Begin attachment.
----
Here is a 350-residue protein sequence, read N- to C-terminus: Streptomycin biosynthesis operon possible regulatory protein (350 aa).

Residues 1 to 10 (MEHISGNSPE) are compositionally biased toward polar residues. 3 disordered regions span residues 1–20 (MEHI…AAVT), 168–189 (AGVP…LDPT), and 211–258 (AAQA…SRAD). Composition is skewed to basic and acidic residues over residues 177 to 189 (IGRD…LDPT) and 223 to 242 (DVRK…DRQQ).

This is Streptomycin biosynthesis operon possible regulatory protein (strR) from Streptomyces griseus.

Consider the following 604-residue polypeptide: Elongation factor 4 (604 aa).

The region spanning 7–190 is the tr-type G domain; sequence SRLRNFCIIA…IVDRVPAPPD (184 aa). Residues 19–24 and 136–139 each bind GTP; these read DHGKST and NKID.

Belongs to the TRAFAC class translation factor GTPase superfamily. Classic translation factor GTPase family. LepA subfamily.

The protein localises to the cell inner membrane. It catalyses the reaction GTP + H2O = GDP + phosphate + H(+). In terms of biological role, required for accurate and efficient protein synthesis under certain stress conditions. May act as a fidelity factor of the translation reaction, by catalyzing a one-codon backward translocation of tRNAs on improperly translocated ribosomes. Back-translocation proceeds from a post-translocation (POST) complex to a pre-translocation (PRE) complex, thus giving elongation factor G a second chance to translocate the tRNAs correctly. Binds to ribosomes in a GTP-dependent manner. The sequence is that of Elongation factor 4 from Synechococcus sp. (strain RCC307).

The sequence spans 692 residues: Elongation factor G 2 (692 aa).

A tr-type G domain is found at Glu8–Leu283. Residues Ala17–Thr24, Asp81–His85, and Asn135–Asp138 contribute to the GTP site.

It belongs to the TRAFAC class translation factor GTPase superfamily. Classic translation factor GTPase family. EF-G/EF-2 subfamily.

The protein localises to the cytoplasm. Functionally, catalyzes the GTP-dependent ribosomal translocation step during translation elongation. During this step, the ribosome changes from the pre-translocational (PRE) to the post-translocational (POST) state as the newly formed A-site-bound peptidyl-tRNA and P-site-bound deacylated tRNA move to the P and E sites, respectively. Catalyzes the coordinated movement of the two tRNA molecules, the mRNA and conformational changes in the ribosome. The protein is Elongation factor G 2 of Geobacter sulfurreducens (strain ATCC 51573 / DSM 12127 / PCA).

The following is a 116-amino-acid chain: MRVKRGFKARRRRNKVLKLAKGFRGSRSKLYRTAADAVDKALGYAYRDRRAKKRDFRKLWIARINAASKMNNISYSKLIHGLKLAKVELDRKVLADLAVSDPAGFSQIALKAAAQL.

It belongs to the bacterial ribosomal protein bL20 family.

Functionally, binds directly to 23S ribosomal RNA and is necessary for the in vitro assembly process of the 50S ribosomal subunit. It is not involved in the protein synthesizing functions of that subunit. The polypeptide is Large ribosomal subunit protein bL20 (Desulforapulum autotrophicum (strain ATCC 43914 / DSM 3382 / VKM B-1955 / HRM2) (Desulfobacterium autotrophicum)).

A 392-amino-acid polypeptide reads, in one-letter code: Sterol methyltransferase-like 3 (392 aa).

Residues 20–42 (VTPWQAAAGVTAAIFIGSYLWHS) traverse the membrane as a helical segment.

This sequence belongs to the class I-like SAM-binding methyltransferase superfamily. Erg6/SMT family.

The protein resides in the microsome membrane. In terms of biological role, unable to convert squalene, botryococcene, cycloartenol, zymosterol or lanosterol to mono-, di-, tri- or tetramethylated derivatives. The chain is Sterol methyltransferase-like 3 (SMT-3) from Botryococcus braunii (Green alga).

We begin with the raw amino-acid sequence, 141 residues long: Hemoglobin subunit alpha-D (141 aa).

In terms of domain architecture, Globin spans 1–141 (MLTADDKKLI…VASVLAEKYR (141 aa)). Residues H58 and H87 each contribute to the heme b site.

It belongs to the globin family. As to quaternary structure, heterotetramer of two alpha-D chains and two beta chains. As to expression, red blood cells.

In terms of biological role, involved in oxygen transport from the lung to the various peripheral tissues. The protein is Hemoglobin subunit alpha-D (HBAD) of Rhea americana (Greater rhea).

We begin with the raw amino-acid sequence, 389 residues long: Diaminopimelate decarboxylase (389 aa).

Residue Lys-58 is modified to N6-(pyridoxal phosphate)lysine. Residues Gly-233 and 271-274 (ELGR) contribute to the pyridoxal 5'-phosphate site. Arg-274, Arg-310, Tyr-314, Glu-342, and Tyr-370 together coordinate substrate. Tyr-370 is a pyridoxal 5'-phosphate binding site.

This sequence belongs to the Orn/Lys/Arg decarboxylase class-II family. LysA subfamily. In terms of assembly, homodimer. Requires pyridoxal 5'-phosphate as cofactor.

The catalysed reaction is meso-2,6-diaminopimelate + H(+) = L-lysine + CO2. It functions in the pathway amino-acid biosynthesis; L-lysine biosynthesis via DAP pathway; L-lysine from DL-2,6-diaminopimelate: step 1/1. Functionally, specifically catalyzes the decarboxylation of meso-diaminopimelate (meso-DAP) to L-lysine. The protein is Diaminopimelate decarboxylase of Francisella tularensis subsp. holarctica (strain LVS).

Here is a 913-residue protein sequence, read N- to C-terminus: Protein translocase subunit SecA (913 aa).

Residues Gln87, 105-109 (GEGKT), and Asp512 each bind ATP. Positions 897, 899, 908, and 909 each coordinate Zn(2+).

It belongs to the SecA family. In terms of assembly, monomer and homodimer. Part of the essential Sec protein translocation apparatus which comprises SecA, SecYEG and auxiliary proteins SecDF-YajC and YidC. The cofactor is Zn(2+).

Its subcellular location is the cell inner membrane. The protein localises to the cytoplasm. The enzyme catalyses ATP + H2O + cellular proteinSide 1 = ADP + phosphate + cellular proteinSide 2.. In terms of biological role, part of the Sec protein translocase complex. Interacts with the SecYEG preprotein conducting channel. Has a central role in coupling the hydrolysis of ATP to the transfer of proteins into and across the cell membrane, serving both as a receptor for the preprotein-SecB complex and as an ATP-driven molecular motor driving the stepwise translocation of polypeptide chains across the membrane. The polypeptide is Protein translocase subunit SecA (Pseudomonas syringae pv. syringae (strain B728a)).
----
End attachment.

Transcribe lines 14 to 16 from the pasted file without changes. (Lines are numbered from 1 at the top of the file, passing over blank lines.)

Functionally, binds directly to 23S ribosomal RNA and is necessary for the in vitro assembly process of the 50S ribosomal subunit. It is not involved in the protein synthesizing functions of that subunit. The polypeptide is Large ribosomal subunit protein bL20 (Desulforapulum autotrophicum (strain ATCC 43914 / DSM 3382 / VKM B-1955 / HRM2) (Desulfobacterium autotrophicum)).

A 392-amino-acid polypeptide reads, in one-letter code: Sterol methyltransferase-like 3 (392 aa).

Residues 20–42 (VTPWQAAAGVTAAIFIGSYLWHS) traverse the membrane as a helical segment.